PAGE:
Today we took a trip out to visit Epp's great uncle Leo, who is approaching his 79th birthday, and despite stagnant living standards and chronic illness, is still taking care of his business and is probably in better mental shape than some of his offspring.
Leo was actually born Leonid and christened in an Orthodox church in Värska. His father was an ex-White Army soldier from Vjatka in the foothills of the Ural mountains; his mom was a local girl from south Estonia. To add to the cultural palette, Leo married an Ingrian Finnish woman who has since passed on.
Leo's generation in Estonia has gotten consistently screwed at nearly every stage of life, it seems. As children they suffered through the economic and political crises of the 1930s, only to spend their teens living in fear of a war that ravaged every community in this country. The post-war "peace" meant that nearly any man with a brain and a pulse quickly found himself arrested and sent to Siberia, and Leo's father was gone for nearly a decade.
After the war, the young men of Leo's generation had to quietly stomach years of Stalinist intrusion into almost every part of their lives, baptizing their kids in secrecy, watching their children going to school with a little hammer and sickle on their lapels to ensure that they knew who was boss.
It is for these reasons, perhaps, that older Estonians seem to be defiantly apolitical: even if they scrape by on a pension and live in impoverished conditions, they say little as their representatives glide around Tallinn in shiny, black cars. They just want to be left alone; they have no interest in ideology. They also have no money and no power, so no one listens to them.
After a lifetime of serving Eesti NSV, the rebirth of the Estonian Republic caught guys like Leo when they were just nearing retirement. Their savings were suddenly worth nothing, and their assets -- typically a worn down apartment or farmhouse in the countryside -- were worth little as well. I am told that when another side of the family received compensation for the property lost following the Soviet takeover, they spent the proceeds on car parts. Today, alas, the same property would be worth much more.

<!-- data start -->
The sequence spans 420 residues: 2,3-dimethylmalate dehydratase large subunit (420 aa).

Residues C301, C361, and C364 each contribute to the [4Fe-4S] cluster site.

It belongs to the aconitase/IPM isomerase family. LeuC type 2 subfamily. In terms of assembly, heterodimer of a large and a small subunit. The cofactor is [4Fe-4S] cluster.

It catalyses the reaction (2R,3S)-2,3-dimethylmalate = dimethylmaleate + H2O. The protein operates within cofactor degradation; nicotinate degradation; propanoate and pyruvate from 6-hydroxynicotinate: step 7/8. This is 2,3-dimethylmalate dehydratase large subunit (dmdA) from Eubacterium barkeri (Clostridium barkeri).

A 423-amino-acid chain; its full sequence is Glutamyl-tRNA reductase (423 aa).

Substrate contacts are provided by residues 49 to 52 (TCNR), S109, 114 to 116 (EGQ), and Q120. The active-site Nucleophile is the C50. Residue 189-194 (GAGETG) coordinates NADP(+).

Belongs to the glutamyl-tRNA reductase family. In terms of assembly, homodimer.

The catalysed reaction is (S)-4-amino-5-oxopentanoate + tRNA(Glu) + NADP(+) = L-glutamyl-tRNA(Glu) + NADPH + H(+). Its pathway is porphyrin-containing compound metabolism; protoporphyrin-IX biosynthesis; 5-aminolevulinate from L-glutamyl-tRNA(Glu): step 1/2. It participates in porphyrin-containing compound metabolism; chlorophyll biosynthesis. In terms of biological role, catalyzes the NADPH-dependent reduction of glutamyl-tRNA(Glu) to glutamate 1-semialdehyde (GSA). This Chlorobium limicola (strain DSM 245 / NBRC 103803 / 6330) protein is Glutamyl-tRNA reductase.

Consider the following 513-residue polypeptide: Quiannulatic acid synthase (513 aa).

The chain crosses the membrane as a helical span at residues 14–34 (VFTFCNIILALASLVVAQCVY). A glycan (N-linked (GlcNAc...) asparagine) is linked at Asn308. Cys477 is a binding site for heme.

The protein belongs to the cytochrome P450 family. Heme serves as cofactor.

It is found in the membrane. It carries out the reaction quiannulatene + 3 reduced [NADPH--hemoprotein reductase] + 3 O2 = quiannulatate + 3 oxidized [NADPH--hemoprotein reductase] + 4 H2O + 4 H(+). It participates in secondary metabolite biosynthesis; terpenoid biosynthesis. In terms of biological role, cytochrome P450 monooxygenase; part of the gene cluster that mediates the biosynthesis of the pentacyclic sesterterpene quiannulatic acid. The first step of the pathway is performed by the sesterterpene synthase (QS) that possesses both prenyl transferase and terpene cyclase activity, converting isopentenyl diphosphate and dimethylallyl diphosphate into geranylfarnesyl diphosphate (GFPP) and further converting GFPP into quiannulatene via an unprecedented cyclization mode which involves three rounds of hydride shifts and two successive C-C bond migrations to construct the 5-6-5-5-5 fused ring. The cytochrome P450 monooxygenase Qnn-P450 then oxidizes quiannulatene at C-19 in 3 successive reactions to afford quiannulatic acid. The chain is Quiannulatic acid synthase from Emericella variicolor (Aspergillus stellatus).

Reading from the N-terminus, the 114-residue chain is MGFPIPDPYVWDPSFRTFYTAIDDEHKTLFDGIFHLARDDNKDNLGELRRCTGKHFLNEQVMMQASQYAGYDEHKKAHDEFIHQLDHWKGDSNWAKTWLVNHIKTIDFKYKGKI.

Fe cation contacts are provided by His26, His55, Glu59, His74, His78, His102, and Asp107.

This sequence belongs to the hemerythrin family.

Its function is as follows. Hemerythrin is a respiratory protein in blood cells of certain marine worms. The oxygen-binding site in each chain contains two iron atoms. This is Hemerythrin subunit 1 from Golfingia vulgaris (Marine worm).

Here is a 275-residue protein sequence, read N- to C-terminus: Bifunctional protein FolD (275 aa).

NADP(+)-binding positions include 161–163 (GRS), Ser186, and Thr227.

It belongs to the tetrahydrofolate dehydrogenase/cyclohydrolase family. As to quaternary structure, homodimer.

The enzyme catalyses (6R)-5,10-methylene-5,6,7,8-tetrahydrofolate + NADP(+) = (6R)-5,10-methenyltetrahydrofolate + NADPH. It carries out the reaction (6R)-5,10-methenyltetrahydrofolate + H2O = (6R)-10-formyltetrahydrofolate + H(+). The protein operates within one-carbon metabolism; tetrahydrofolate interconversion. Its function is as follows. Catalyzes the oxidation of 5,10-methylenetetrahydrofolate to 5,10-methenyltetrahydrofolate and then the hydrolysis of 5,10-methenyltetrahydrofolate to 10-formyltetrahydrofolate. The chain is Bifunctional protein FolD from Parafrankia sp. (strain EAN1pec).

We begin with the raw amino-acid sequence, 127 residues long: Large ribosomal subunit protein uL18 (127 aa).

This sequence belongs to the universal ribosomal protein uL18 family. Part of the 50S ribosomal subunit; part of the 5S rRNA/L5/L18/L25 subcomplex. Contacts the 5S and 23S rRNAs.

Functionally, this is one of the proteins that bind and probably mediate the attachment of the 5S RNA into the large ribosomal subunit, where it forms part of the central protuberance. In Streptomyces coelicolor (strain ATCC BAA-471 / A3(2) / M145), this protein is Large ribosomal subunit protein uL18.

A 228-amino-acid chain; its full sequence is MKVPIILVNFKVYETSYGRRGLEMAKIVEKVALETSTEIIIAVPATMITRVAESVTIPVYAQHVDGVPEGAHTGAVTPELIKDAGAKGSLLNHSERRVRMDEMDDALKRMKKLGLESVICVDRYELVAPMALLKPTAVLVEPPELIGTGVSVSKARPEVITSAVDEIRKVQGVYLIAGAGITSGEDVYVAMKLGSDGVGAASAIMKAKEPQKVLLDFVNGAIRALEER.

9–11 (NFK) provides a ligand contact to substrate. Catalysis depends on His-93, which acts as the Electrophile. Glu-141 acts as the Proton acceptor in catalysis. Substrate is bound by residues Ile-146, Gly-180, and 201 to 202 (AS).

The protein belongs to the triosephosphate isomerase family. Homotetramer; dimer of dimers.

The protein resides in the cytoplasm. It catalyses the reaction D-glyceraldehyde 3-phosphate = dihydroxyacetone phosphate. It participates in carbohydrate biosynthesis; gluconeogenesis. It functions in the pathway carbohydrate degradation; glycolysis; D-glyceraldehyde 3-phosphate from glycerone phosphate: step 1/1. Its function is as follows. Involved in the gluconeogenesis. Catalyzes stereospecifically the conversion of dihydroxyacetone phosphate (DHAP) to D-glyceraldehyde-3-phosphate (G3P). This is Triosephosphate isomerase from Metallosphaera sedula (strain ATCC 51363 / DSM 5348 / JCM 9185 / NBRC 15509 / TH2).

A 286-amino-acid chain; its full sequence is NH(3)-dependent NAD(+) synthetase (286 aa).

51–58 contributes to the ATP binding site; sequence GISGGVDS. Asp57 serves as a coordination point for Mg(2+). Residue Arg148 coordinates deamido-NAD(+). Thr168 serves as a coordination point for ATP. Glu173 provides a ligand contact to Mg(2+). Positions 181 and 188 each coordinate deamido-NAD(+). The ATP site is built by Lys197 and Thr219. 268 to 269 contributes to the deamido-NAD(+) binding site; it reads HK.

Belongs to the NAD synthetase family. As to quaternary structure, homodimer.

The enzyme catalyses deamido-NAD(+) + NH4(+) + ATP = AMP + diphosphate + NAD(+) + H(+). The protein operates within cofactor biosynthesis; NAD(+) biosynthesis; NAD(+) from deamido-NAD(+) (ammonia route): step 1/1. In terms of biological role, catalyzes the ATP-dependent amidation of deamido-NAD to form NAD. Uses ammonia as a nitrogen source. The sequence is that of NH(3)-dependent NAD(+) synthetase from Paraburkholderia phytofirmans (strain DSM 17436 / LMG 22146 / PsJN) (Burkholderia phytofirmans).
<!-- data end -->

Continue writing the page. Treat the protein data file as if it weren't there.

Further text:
Things could be worse, and they are. Leo has two sons. One has a steady job and is a family man. He does what he can to help out and it good that he does because the other son is a joodik -- a drunk. When I asked Leo what his sons do, he informed me that one works in forestry and the other is a drunk -- he stated it plainly, as if being a drunk was a full-time job. maybe it is. It amazes me, though, that given the steady stream of bad news about Estonia, including its oft-exaggerated ethnic and economic problems, people seem to leave out the social ill that plagues nearly every family I know -- booze.
Apparently, the joodik has passed on his love of the bottle to at least one of his children, who was allegedly conceived with another joodik. Other children, one of whom we met, are fine, but typically these "normal" relatives spend their time compensating for the lifestyle of the more afflicted members of their family.
Another uncle -- the first cousin of the previously described joodik, is a joodik as well and he's never getting better. He could handle daily intoxication for a few decades, but now he's pushing 50 and making routine visits to the hospital. You can imagine the stress it puts on his octogenarian parents, with whom he still lives.
This paucity of responsible, middle-aged adults in these families means that there is no one around to fix up the sagging ceilings or the nightmare electrical work that has been done on these homes to give them some semblance of modernity. There is no money and so life just keeps drifting on in a sea of tattered decay. A few improvements are made, here and there, but one can paper over the cracks only so many times.
Leo, though, doesn't seem to complain much, and I don't blame him. How do you really complain about things that you have come to accept as your reality? That's just how it is and it really isn't that different from family to family. Some Estonian cities -- like Tallinn, Pärnu, or Tartu -- are awash in reconstruction and if you are young and you have a good head on your shoulders, you can graduate to a decent living standard.
But while society infatuates itself with monuments and arguments about the past, fellows like Leo and the alcohol-infused villages of south Estonia are typically relegated to the obituaries section of the newspaper. It's going to take a long time for any economic morsels to find their way to his door, and I doubt that a last ditch effort to give him state-supplied laptop and turn him into a day trader will have a positive outcome.
I wish a campaign to lessen these troubles would find their way onto some social agenda, but I am not holding my breath.